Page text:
Ukrainian Jewish Heritage: Baal Shem Tov

Іsrael Baal Shem Tov is the founder of the Hasidic movement in Judaism.

His name means «a good man who knows the secret name of God».

Rabbi Baal Shem Tov developed a sophisticated mystical system based not on an intellectual comprehension of God, as did the Kabbalists, but on passionate religious aspiration, easily accessible to poor people. The aim was dvekut – union with God.

Little is known about him and his life. What biographical information does exist  is interwoven with legends of miracles so it is often hard to determine fact from legend.

Israel Baal Shem Tov was born to a poor family in the small village of Okopy, in the Ternopol region of western Ukraine. The exact year is unknown and often disputed.

He was orphaned at the age of five. The Jewish community adopted him, and provided him with his basic needs.

In 1710 Israel graduated and became assistant to the Melamed, which means instructor, in cheder, which is a Jewish elementary school.

In 1716 he married, but soon became a widower and began to wander through Jewish shtetls in Eastern Galicia. In Yazlovtse (near Buchach) he managed to obtain a position as melamed. In 1727, the Baal Shem Tov married a second time, to the daughter of Rabbi Ephraim of Brody. His relationship with his father in law became acrimonious, and he and his wife relocated to the Carpathian Mountains, to Vizhnitsa in the Chernivtsi region. Much later, Franz Kafka would also live there for several years.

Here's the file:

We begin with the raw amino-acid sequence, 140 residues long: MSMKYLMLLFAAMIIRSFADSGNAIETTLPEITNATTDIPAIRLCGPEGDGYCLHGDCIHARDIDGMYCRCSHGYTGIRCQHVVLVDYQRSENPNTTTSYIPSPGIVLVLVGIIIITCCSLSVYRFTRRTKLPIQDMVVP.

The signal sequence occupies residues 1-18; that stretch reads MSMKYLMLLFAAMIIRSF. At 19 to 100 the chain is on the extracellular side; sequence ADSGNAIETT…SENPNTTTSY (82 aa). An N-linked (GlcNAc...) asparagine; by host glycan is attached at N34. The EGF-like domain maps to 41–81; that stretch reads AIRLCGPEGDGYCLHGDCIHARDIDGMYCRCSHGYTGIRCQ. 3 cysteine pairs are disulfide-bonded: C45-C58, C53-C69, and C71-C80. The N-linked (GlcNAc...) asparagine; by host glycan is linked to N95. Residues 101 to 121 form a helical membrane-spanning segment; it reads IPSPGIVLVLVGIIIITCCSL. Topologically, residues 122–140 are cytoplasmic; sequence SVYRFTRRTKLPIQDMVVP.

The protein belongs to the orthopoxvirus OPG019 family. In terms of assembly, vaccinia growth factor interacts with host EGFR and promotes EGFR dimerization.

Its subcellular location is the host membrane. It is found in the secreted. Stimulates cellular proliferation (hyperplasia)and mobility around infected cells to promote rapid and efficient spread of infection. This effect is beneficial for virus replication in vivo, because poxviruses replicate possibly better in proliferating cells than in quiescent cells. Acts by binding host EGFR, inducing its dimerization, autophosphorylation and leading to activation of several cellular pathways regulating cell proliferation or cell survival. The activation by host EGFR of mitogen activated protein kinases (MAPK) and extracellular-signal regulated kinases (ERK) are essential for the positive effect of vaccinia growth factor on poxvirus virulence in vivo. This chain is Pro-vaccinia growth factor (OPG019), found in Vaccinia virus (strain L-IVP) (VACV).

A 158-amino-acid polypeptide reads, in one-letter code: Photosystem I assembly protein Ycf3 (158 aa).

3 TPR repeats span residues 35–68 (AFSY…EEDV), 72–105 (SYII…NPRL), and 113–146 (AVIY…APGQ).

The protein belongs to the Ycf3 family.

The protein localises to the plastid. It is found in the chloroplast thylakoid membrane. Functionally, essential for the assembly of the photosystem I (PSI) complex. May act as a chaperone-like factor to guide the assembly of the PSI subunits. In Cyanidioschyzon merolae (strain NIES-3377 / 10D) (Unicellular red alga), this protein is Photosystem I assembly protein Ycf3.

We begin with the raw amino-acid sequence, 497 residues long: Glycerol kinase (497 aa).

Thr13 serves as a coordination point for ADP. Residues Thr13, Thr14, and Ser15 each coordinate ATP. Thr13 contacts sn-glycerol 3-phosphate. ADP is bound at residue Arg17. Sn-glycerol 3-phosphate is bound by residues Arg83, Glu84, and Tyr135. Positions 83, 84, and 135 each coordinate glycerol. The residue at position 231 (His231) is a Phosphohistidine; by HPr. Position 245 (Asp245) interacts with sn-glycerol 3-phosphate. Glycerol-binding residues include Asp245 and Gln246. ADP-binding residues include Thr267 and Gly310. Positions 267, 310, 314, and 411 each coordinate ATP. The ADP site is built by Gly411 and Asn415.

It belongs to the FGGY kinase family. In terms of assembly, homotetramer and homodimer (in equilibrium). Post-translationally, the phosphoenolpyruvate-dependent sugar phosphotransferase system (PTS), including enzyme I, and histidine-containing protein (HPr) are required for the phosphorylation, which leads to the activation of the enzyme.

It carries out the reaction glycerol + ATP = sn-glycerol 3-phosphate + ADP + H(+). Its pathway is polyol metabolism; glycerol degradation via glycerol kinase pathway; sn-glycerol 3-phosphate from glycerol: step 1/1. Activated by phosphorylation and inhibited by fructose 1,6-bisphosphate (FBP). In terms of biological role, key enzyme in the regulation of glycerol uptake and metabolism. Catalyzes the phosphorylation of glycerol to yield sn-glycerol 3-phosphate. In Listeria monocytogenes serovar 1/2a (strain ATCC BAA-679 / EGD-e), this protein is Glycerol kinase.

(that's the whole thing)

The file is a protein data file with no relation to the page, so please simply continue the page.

In the mountains, Israel and his wife made their living digging clay and lime. However, the peace and pleasures of country life compensated for any hardship. As well, during this period he devoted much time to meditation and, according to tradition, came to understand the many secrets of the Torah.

Also during this time he met Oleksa Dovbush, the famous eighteenth century Ukrainian folk hero who has been compared to Robin Hood. Baal Shem Tov helped him to hide from the Polish authorities and, according to Hassidic legend, Dovbush gave him his pipe as a token of friendship.

After many trips to Podolia and Volhynia building his following and establishing his authority, Rabbi Baal Shem Tov decided to settle in named Medzhybizh. People, mostly from the spiritual elite, came to listen to him. The shtetl became the seat of the movement and of the Medzybizh Hasidic dynasty.

Baal Shem Tov soon became widely known as a tzadik and healer, credited with the ability to produce talismans and cast out evil spirits.

As his following increased, so did the dislike, not to say hostility, of the Talmudists. Nevertheless, Rabbi Baal Shem Tov was supported at the beginning of his career by two prominent Talmudists, the brothers Meïr and Isaac Dov Margalios. Later he won over great and universally recognized rabbinic authorities who became his disciples and attested to both his scholarship and saintliness.

Baal Shem Tov died in 1760 and was buried in the old Jewish cemetery in Medzhybizh.

A new synagogue was recently built next to the Ohel, or shrine, of Baal Shem Tov. The Baal Shem Tov’s synagogue in the village proper has been painstakingly restored. Both synagogues are used by visitors from all over the world who come to pray near the Baal Shem Tov’s grave.

Until next time, Shalom!

—Narrated by Renata Hanynets

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